Tort Law for Federalists (and the Rest of Us): Private Law in Disguise

20 Pages Posted: 15 Jul 2004  

John C. P. Goldberg

Harvard Law School

Abstract

This essay argues in favor of understanding tort law as a law of private redress, rather than public regulatory law. Part I uses the U.S. Supreme Court's 2003 decision on punitive damages in State Farm Mut. Ins. Co. v. Campbell to demonstrate some of the weaknesses of public law conceptions of tort, and some of the strengths of a private law conception. Part II maintains that a private law model need not be associated with formalist reasoning, an elevation of common law over statute, or political conservatism.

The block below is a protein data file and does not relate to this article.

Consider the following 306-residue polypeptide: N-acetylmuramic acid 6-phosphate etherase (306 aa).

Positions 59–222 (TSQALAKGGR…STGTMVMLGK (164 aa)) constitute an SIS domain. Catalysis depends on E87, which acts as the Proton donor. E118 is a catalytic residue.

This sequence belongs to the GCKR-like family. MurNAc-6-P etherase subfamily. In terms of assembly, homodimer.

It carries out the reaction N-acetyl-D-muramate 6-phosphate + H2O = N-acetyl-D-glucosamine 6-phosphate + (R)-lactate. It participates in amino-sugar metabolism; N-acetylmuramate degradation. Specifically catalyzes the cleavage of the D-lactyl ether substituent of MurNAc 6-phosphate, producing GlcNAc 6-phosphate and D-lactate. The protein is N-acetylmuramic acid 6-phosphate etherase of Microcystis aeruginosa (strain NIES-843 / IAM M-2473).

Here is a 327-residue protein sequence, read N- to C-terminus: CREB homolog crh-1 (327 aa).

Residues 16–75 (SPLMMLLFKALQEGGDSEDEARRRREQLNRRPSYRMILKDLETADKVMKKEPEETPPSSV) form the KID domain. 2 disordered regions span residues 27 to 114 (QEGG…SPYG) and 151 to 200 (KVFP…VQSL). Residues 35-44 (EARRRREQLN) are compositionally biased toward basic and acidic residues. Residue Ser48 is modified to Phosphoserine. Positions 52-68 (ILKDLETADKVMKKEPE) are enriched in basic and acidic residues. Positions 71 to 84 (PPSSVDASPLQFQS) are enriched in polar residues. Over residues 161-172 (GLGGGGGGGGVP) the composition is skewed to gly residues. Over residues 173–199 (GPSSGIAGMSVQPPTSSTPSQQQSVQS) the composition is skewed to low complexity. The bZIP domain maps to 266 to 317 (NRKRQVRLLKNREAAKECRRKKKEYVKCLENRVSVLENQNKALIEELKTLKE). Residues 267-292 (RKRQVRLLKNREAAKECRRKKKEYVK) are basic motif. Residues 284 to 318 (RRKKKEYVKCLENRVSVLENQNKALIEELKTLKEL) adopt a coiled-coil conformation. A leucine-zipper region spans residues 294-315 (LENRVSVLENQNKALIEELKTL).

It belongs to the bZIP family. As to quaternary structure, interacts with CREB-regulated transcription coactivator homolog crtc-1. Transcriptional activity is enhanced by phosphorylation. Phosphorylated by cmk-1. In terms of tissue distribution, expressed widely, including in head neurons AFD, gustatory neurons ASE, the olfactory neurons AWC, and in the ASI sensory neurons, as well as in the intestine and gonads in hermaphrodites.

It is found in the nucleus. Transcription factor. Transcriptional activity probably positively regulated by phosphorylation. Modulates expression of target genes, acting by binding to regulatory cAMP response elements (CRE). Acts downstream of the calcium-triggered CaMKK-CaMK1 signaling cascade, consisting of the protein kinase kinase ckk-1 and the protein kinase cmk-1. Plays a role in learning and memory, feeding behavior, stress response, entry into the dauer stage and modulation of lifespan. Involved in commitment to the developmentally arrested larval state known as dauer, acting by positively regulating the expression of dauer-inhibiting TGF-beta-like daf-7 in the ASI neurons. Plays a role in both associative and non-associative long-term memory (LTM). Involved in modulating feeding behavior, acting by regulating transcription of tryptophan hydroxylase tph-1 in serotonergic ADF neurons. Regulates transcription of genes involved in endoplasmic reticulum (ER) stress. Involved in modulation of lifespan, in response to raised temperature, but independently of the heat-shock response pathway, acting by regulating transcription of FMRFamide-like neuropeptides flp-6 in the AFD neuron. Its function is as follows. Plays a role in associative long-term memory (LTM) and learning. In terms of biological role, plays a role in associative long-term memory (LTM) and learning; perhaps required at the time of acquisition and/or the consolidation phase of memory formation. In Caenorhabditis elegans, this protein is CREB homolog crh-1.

Keywords: torts, private law, common law, redress, public law, damages, punitive damages, formalism, Federalists, Supreme Court, pragmatic conceptualism

Suggested Citation

Goldberg, John C. P., Tort Law for Federalists (and the Rest of Us): Private Law in Disguise. Harvard Journal of Law & Public Policy, Vol. 28, 2004. Available at SSRN: https://ssrn.com/abstract=565129

John C. P. Goldberg (Contact Author)

Harvard Law School ( email )

Areeda 232
1545 Massachusetts Ave
Cambridge, MA 02138
United States
617-496-2086 (Phone)

Paper statistics

Downloads
328
Rank
75,143
Abstract Views
3,124